“The Psychology of Colours in Marketing” Blog Post: http://www.linkedin.com/today/post/article/20141108192602-21131543-the-psychology-of-colors-in-marketing?trk=tod-posts-post1-ptlt
The success of businesses within any given industry are greatly affecting by its macro environment. There are many aspect of macro environment. One way to analyze the macro environment is through a PEST analysis. A PEST analysis uncovers political, economic, social/ cultural, and technological trends that are outside of the control of any given company or industry.
A recent social trend favours movie streaming over theatre going. This social trend has negatively impacted the movie theatre industry greatly, with attendance falling 11% in 2013. Theatres are having difficulty attracting audiences, which obviously negatively impacts profits. Though the theatre industry cannot control social trends, individual companies can make efforts to increase theatre attendance. Certain theatre companies in the industry have begun to attempt to create attractive points of difference to increase their sales. All movie theatre companies meet a point of parity of screening movies and selling snacks, but a point of difference is what makes the company stand out from the rest, what makes it more attractive than opponents. Some attempts companies have made to make movie theatres more appealing and differentiated have been to screen old box office successes, employ 3D and 4D (includes sensory aspects) screening, have luxury reclining seats, have alcohol service and have meal service. Though these changes have slightly increased sales, in a declining industry there is only so much companies can do to save sales.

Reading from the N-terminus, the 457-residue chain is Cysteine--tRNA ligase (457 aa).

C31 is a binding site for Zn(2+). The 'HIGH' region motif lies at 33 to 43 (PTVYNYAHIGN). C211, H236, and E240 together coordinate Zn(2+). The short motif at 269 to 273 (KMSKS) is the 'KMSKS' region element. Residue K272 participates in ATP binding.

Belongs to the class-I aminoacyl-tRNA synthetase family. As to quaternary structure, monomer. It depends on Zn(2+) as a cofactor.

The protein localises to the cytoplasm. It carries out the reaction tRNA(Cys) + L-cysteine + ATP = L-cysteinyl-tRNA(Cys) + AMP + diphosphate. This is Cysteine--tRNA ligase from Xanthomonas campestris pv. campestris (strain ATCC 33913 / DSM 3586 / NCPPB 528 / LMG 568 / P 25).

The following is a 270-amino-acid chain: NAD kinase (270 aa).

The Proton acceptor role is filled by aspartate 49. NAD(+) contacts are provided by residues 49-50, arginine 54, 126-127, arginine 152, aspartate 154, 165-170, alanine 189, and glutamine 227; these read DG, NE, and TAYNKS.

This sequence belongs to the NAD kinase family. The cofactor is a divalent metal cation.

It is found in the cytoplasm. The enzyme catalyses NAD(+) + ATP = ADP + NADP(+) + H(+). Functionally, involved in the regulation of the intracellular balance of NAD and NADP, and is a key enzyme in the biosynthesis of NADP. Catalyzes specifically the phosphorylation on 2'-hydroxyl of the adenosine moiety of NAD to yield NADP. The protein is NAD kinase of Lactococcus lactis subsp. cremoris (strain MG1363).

See article: http://www.businessweek.com/articles/2014-11-06/hollywood-counts-on-event-films-technology-to-wow-ticket-buyers#r=hpt-fs